He developed the campus’s first microcomputer course in 1979; he coordinated hardware courses with new computer science initiative in the math department in 1984. These courses convinced university committees studying the feasibility of a new College of Engineering at UCR that electrical engineering was already alive and well on the campus.
As chair of the physics department in the eighties Glen consulted widely and sought consensus. This was the crucial period when UCR finally began to expand. The directions chosen and the faculty appointments made during his chairmanship were keys to ensuring a dynamic physics program over the next decade.
The Bourns College of Engineering was in large measure due to Glen’s efforts. He went to see Dean Sherman and Executive Associate Dean Heath to start the process that led to the Bourns College of Engineering. Glen provided the initial spark, and worked with Executive Vice Chancellor (and later Chancellor) Hullar and Chancellor Schraer to bring Engineering along before even the first faculty members or staff were hired. Glen traveled, learning about other programs along with their successes and failures. He studied what elements of engineering buildings were effective, and what designs should be avoided. He worked with campus Architects and Engineers, and Budget and Planning to get the first engineering building several years into the long process before the first engineers were hired. Glen also designed initial curricula to get the academic degrees in engineering through the academic senate, and recruited the first freshman class of engineering majors. Glen was formally the interim dean of engineering for a year (1988-89) before the first regular dean was brought on board, but in reality he had served the campus for many years through initial planning and approval stages. He was truly the founding dean of the College of Engineering. Former Executive Vice Chancellor David Warren notes “...the immense role that Glen played in helping to get the College of Engineering started. He was a critical player in the early planning and development of Engineering, and while most people think of Susan Hackwood as the founding dean, in fact Glen deserves a great deal of credit for his formative work.”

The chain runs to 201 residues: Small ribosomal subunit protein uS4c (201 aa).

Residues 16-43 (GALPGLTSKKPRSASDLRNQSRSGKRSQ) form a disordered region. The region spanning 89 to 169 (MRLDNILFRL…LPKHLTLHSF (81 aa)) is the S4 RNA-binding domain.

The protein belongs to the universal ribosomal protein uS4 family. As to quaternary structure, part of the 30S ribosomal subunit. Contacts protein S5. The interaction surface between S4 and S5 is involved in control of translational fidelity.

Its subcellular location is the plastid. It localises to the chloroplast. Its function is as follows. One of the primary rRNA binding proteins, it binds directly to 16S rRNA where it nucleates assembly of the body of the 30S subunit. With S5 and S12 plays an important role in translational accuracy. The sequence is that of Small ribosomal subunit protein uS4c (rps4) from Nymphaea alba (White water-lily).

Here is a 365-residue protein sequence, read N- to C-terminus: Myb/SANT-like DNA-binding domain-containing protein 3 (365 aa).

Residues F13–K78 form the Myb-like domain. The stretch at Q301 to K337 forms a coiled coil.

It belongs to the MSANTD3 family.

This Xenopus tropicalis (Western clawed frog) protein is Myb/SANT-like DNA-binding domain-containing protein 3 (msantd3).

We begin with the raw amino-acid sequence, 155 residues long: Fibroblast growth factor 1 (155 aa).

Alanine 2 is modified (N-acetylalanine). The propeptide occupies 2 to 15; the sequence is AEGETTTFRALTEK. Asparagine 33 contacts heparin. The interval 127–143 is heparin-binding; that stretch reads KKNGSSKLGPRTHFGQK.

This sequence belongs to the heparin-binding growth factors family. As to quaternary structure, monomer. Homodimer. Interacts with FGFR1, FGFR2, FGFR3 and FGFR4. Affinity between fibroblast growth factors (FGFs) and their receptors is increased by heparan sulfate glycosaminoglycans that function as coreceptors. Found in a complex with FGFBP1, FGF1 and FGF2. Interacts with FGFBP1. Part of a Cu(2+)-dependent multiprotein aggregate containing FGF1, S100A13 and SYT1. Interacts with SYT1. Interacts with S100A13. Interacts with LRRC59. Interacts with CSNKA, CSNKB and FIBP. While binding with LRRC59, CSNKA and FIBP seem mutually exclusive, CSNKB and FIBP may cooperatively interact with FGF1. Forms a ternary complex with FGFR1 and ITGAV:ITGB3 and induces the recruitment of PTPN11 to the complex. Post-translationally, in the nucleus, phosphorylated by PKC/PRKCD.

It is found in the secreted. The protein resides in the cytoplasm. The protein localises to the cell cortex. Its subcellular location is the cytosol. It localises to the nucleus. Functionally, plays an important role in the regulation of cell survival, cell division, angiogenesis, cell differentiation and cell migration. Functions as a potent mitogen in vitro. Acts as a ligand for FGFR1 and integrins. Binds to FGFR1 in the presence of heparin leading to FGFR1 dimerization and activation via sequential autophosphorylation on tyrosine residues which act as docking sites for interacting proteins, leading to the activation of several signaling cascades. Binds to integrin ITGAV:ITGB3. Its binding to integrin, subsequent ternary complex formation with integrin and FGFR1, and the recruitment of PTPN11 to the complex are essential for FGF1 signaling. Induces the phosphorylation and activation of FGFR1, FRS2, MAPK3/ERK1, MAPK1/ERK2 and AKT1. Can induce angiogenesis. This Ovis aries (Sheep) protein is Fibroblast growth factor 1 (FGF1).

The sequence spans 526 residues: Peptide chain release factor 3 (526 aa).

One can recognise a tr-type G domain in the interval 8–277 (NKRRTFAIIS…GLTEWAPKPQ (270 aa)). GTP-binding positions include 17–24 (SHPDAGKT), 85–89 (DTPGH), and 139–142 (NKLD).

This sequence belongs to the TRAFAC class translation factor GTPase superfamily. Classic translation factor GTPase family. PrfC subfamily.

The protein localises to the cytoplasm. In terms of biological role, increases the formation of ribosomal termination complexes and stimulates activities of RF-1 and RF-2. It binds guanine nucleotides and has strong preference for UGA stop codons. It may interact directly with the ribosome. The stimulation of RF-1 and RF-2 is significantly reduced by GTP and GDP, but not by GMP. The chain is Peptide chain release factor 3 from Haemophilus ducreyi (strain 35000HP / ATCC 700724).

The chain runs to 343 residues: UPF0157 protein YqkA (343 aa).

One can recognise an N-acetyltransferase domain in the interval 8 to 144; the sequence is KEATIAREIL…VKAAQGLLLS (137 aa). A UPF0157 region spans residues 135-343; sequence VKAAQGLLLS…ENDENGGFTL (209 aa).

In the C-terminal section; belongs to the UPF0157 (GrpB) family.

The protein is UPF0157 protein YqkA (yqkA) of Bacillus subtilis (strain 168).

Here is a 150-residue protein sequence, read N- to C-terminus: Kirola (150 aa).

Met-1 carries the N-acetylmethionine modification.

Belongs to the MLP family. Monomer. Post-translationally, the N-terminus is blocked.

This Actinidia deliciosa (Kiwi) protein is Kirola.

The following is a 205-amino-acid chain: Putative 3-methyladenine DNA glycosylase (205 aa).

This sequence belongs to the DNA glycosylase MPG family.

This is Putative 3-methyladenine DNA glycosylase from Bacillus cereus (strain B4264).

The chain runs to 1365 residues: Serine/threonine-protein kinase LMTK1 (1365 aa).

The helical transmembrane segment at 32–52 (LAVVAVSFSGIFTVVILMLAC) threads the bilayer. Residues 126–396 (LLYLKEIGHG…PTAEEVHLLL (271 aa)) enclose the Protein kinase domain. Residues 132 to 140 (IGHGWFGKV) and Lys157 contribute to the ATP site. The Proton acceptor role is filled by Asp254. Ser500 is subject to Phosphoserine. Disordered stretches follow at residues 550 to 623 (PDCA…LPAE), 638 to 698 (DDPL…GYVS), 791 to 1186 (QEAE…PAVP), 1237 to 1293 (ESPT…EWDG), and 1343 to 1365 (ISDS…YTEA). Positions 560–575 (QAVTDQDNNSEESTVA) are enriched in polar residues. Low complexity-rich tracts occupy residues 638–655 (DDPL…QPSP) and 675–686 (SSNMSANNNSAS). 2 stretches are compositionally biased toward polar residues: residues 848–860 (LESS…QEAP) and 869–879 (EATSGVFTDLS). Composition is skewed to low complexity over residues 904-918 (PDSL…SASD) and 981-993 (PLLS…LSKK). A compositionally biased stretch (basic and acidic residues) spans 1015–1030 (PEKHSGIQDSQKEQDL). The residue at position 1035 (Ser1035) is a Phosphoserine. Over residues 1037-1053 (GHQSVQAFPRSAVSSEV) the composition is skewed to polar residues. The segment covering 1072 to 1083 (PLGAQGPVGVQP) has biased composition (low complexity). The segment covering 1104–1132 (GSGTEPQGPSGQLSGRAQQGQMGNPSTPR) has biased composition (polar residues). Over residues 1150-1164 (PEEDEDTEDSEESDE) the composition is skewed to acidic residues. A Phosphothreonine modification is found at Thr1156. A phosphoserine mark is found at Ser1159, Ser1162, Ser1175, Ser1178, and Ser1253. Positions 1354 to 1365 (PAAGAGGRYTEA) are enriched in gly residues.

Glen loved the wilderness. In the summer of the Centennial year 1975 one of us (A. K.) and her teenage nephew joined Glen and family for a memorable ten day backpacking trip in the High Sierras. It was superbly organized by Glen. He brought a capacious tent, which in an emergency could accommodate the entire party. Indeed the emergency arrived, in the form of a tremendous storm toward the end of the trip. After hunkering down for 24 hours they learned from a passing ranger that the storm might continue for days. Glen decided they should make a dash for it—shepherding them over the pass at ten thousand feet amidst lightening bolts and deafening thunder. Of course he got them safely down. Glen was a leader.
Our colleague Gordon VanDalen writes: “Glen loved students. The more he loved a student the harder he would be. He knew that good students (most students) would respond well to his demands because he was also there, working harder than they were because he was having fun too. Then there was the joy of life that Glen so often exhibited. People who didn’t know him as well, perhaps never saw what a great smile he could produce. He was always able to talk about photography, hiking and backpacking, travel, and his family. One of our fondest memories is simply that: he just beamed when talking about his favorite things.”
We didn’t expect to lose Glen so soon. But we know that he lived a happy and fulfilling life, always fully engaged in his work, his hobbies and above all his family, and that’s a comfort.
Albert R. Stralka
Douglas E. MacLaughlin, Chair